What's Your ‘Lagniappe?’

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A professional interview panel quizzes transitioning service members in mock job-readiness interviews, during a five-day Transition Readiness Seminar at Marine Corps Logistics Base Albany (Photo By: Verda L. Parker).

A few years ago on a coaching call, my personal branding client started to tell me of his "lagniappe."

I interrupted him.

"Your what?" I asked.

Lagniappe (pronounced lan-yap), as he described it to me, is that quality or offering you bring that's extra, unexpected and meaningful. Like the 13th doughnut that makes up a baker's dozen or the extra time a colleague spends to train you.

"Lagniappe," more broadly, is "something given or obtained gratuitously or by way of good measure."

His lagniappe, he explained, was that he always delivers more than expected on projects. If he's asked to lead a development team, he spends time turning the contributors on the project into leaders, too. If he's asked to advocate for additional resources for his team, he'll include ways to support other teams in the company as well.

In personal branding, so much of the focus is on how to stand out, set yourself apart, promote your value, and make yourself relevant and interesting to a target audience. This idea of lagniappe aligns beautifully.

Here are a few ways you can begin to identify your lagniappe -- that extra something you bring, offer or promote: an extra value to the people you serve:

1. What's your value proposition? How do you describe what you're passionate about, who you serve, the problems you solve, and why you're unique in your approach?

2. What does your target audience care about? What makes them excited, intrigued, happy?

3. How do you go above and beyond? What are some instances where you've been asked to do something, but you pushed past the expectation and grew your contribution or expanded the deliverable or made a more significant impact?

4. How do you express gratitude and appreciation? Are you known to write handwritten notes, do you always follow up with a phone call, or do you routinely donate to a charity in your clients' names? Think about the ways you show appreciation for the help others provide you.

Your lagniappe is sometimes obvious. For instance, if I pay for 12 donuts but 13 are in the box, I can see that and enjoy the bonus.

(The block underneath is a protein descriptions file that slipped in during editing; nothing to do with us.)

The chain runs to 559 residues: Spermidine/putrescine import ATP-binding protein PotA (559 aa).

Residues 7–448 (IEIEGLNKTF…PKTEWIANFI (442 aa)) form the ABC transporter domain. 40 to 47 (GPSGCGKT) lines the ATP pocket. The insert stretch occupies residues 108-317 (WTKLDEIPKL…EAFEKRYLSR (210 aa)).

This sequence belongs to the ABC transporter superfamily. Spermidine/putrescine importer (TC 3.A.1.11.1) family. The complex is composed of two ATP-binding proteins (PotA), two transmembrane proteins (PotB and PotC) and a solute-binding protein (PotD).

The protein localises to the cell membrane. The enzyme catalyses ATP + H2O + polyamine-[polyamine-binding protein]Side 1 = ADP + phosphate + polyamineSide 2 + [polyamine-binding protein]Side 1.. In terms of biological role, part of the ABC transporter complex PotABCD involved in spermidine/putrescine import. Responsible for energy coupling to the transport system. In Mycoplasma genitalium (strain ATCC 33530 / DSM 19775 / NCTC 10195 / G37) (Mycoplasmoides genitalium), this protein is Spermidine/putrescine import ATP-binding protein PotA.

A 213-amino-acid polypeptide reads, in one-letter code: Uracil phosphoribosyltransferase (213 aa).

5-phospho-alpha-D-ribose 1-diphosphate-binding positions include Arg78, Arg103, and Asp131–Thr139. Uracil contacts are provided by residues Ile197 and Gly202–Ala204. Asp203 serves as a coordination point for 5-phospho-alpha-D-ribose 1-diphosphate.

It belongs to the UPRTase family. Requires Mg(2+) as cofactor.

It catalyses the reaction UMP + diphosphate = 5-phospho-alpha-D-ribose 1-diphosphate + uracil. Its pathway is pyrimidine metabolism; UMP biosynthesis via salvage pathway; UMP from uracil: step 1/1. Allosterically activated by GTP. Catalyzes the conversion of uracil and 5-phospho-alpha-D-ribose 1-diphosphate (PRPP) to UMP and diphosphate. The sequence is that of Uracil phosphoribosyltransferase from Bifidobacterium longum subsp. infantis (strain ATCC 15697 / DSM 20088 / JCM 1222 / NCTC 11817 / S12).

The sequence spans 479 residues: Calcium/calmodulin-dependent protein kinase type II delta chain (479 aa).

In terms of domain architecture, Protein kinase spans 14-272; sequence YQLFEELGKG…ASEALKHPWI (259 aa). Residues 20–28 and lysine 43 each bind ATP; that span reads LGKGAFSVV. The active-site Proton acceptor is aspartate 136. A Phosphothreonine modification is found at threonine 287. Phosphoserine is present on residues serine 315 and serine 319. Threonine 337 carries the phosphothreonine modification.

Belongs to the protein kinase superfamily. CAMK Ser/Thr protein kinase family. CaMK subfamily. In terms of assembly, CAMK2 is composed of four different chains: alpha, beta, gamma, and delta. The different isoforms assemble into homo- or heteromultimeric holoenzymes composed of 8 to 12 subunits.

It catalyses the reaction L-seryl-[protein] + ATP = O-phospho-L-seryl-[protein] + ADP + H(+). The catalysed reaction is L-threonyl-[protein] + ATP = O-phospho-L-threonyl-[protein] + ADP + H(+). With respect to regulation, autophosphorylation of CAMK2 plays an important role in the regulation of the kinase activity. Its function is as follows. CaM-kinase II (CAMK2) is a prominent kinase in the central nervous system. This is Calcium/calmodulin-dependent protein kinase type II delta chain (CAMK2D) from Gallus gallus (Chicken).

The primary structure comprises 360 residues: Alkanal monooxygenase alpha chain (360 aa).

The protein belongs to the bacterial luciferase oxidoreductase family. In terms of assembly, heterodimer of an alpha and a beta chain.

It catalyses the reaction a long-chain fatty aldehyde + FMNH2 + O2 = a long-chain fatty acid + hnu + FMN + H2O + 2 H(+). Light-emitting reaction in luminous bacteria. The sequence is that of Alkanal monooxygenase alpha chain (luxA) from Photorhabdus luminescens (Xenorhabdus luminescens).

Sometimes, however, that extra you're bringing to the team, meeting, situation or project is more subtle, and you have to draw attention to it -- and yourself. This gets uncomfortable, for sure.

In the instance where you have to point out that you did something extra, the goal isn't to boast or brag, but rather to gently bring their attention to that which was extra, in the hopes they'll acknowledge your contribution and possibly follow your lead.

Consider this example: I was recently asked to send a few copies of my best-selling book, "Your Next Mission: A Personal Branding Guide for the Military-to-Civilian Transition," to a nonprofit that supports military career services. They purchased three books. Personally, I know their need is greater, but likely budget constrained them. I sent five books. Could they have thought I made a mistake? What if they believed they had, in fact, ordered five and would be invoiced?

Instead, I sent a note and pointed it out. "I'm sending along these two extra books -- at no charge -- in the hopes that whomever needs them finds them through your wonderful work."

Did that sound pushy? Was I touting my own horn of generosity? Or was I letting the organization know I fully support their mission and wanted to contribute, even in a small way?

Your lagniappe doesn't have to be expensive, grand or loud. It can be a small gesture. For instance, you could offer to meet someone over coffee to conduct an informational interview when they asked for 15 minutes of your time on the phone. Or you could send a thoughtful and personalized thank you note after a phone call.

Whatever your gesture, if possible, let the recipient know that your gesture comes from a passion and commitment to go above and beyond, to deliver more than is expected and to show appreciation. Then, add the extra doughnut.

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